Less than 30% of Indiana students in grades 3 through 8 are proficient in English language arts and math, according to standardized test results released Wednesday.
Indiana Secretary of Education Katie Jenner cautioned judgment of ILEARN scores showing 40.5% proficiency in English, 37% proficiency in math and 29% proficiency in both subjects.
“This data cannot be an indictment on anyone, on anything, on any school,” Jenner said. “The reality is all of us had a global pandemic.”
In 2019 – the last year ILEARN was administered – about 47.9% of students were deemed proficient in English and 47.8% in math. Just 37.1% passed both.
The exam wasn't given in 2020 because of pandemic-related school closures and a federally granted waiver. The Indiana Department of Education said 2021 scores should not be compared to 2019 scores because of variables in instruction from COVID-19 and the disruption of 2020 assessments.
“This data establishes a new baseline for us as a state,” Jenner said. “These are not problems that anyone can fix overnight. This is going to take an extended effort just to get us back to where we were.”
That didn't stop the comparisons, however.
“I don't think that anybody was particularly surprised that (scores) went down in most cases,” said Krista Stockman, spokeswoman for Fort Wayne Community Schools.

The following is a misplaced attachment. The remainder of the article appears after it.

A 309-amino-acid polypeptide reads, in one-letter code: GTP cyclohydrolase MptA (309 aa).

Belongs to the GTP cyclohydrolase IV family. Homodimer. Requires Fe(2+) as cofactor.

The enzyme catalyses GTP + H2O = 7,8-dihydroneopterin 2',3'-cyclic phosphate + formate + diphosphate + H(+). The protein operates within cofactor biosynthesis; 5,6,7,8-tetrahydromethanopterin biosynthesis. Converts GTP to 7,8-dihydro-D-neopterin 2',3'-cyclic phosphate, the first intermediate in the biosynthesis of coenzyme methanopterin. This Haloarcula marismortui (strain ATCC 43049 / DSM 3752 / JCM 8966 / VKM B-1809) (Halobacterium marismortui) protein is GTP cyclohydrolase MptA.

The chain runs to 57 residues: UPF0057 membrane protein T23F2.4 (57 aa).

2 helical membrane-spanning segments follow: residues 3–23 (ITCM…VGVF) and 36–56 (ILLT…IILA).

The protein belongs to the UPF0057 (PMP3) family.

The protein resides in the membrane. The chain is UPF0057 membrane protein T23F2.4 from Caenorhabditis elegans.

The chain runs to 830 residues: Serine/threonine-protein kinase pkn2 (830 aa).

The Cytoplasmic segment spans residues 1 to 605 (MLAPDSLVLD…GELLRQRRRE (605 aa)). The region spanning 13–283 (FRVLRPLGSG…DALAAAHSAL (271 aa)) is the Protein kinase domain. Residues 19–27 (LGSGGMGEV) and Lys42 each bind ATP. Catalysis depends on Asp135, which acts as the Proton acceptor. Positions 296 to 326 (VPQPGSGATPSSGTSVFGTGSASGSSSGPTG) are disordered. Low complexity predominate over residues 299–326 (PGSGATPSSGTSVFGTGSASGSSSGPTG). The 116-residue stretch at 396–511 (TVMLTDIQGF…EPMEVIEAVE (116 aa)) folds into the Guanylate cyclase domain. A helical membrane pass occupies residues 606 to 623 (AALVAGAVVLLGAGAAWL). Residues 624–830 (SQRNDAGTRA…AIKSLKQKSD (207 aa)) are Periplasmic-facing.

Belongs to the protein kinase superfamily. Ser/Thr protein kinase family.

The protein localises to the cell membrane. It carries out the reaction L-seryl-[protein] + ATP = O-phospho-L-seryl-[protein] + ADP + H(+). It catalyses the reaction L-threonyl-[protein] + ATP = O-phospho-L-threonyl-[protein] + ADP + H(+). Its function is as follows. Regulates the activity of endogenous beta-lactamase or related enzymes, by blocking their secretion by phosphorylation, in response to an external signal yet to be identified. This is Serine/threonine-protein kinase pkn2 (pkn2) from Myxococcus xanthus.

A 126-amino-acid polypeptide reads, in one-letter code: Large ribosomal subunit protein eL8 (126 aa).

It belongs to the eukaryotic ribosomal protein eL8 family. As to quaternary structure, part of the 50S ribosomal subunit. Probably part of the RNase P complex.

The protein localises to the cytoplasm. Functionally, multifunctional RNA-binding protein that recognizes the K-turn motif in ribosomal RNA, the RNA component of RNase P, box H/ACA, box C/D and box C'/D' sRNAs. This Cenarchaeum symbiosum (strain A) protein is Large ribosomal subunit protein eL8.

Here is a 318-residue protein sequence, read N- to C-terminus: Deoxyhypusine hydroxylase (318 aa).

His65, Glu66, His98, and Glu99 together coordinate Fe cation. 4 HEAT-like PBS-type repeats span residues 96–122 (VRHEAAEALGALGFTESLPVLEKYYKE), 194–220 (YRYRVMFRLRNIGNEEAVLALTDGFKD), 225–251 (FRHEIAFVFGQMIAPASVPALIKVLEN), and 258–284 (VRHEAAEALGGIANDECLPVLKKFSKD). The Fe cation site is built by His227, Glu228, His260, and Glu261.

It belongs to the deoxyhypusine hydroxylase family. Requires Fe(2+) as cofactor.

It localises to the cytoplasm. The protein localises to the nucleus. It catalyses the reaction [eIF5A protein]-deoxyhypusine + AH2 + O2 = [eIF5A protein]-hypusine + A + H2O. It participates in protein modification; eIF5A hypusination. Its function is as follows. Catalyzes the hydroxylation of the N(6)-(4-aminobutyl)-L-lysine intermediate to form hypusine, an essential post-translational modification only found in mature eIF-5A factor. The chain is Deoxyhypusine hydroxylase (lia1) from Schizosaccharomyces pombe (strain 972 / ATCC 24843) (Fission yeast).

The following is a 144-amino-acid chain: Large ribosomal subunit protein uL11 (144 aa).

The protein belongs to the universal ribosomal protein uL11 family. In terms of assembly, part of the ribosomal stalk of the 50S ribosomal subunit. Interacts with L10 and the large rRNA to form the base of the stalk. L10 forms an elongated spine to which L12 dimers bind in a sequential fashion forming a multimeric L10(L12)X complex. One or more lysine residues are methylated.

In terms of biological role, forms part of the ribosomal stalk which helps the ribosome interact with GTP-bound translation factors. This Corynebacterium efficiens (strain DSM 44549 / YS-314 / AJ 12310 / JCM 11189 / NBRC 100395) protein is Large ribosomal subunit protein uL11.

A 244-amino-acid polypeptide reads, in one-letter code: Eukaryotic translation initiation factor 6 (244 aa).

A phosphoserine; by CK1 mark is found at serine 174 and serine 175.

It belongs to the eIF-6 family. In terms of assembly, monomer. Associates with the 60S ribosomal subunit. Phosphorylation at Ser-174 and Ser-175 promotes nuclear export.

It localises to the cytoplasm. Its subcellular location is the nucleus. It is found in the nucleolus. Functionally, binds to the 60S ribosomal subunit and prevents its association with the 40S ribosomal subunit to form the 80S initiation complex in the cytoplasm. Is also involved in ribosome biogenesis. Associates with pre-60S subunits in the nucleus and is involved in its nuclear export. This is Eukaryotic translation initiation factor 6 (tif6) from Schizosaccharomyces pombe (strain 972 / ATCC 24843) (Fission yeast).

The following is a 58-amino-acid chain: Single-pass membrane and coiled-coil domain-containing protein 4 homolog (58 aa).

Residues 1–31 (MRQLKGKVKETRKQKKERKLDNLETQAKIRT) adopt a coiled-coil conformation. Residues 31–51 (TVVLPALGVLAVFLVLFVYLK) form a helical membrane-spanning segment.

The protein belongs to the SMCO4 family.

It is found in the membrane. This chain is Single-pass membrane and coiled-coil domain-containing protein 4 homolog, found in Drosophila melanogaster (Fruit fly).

About 40 northern Indiana school district superintendents, including Mark Daniel of FWCS, unsuccessfully asked the state to hit pause on spring ILEARN testing because of the challenges faced during the pandemic.
The legislature passed a law holding schools harmless for the results in anticipation of scores affected by “extremely challenging events and extenuating circumstances,” Senate President Pro Tem Rodric Bray said.
Along with testing several grades in math and English, the assessment tested grades 4 and 6 in science, grade 5 in social studies and high schoolers in U.S. government and biology.
In Allen County, districtwide totals for proficiency in both English and math ranged from 15% in FWCS to 39% in Northwest Allen County Schools, which provided a statement saying the district is proud of its students' performance.
East Allen County Schools and Southwest Allen County Schools each scored about 30%.
In 2019, those scores ranged from 25.5% in FWCS to 47.5% in NACS, with East Allen County Schools and Southwest Allen County Schools scoring 38% and 41.6%, respectively.
FWCS' main priorities in 2020-21 were students' and employees' safety and health – both physical and mental, Stockman said. Some days, she said, that might have meant emphasizing mental health over an academic standard.
East Allen County Schools shared those health and safety priorities, according to spokeswoman Tamyra Kelly.
“The last 18 months have been an extremely difficult time for our students, staff and families due to the pandemic,” Kelly said by email. “Much of what has been taught and learned is very difficult to be measured on a test.”
Standardized tests, for instance, won't show the life-long skills – resiliency, flexibility and persistence – students learned, Stockman said.
FWCS is addressing students' needs through summer school and by hiring additional teachers for the upcoming academic year, among other efforts, Stockman said.
“We don't rely on ILEARN to tell us what our kids need,” she said.
Niki Kelly of The Journal Gazette contributed to this story.